As a Spinoza enthusiast, I've heard way too many glib efforts over the years to link Spinoza to the Stoics. Thankfully, we finally have a book -- and a very well written one at that -- that analyzes how Spinoza borrows from the Stoics and how his philosophy departs from theirs. DeBrabander's Spinoza comes across as altogether different from the model Stoic philosopher. Rather than burying the emotions beneath that Leviathan known as the Stoic capacity for "self control," Spinoza is shown to be a philosopher who respects the power of passions. In fact, DeBrabander's Spinoza embraces the passions as the "path to salvation."
Well, OK. I'm not exactly suggesting the hero of this book is a wine-woman-and-song hedonist. But I couldn't help but enjoy the vitality of the Spinozist philosopher portrayed in this book. It is infinitely more attractive than, say, the ascetic stereotype of the Spinozist depicted in I.B. Singer's "The Spinoza of Market Street."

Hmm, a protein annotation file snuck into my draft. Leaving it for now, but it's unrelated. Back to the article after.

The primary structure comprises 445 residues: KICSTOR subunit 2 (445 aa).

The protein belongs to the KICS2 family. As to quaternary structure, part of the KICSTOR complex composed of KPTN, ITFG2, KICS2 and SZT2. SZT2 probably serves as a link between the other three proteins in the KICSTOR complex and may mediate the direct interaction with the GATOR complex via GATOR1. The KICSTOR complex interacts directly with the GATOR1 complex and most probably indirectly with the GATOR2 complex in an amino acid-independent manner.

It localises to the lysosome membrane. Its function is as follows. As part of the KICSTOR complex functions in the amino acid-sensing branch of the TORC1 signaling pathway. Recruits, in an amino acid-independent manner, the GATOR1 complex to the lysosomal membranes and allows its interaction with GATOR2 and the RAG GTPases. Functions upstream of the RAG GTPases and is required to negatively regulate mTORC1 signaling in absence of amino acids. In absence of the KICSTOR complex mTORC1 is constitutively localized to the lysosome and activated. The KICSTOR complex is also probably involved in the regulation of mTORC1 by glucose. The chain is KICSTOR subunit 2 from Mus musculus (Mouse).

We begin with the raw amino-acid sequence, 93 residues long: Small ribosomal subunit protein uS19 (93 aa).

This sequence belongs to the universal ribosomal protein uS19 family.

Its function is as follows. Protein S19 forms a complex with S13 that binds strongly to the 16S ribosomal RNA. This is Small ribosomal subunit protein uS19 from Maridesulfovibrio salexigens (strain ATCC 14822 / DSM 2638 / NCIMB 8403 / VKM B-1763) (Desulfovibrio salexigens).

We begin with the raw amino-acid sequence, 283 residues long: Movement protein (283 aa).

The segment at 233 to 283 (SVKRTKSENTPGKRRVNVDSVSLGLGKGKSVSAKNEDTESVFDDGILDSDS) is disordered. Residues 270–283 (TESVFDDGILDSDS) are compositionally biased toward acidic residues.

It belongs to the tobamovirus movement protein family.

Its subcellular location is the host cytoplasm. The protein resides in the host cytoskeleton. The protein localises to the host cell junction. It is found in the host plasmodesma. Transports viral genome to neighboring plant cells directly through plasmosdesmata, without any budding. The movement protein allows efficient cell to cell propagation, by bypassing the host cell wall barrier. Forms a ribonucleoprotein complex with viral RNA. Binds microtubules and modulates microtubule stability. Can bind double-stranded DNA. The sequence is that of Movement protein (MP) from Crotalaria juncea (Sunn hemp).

"Spinoza and the Stoics" may sound like a narrow topic for a book, but it covers quite a range of topics. Politics, ethics, theology, and psychology are all discussed at some length. For me, the single greatest portion of this work is its ending, in which DeBrabander demonstrates that Spinoza should no more be thought of as a utilitarian than as a Stoic. I am slated to teach a Spinoza workshop next month and very much look forward to sharing with the group verbatim this book's beautiful and insightful conclusion.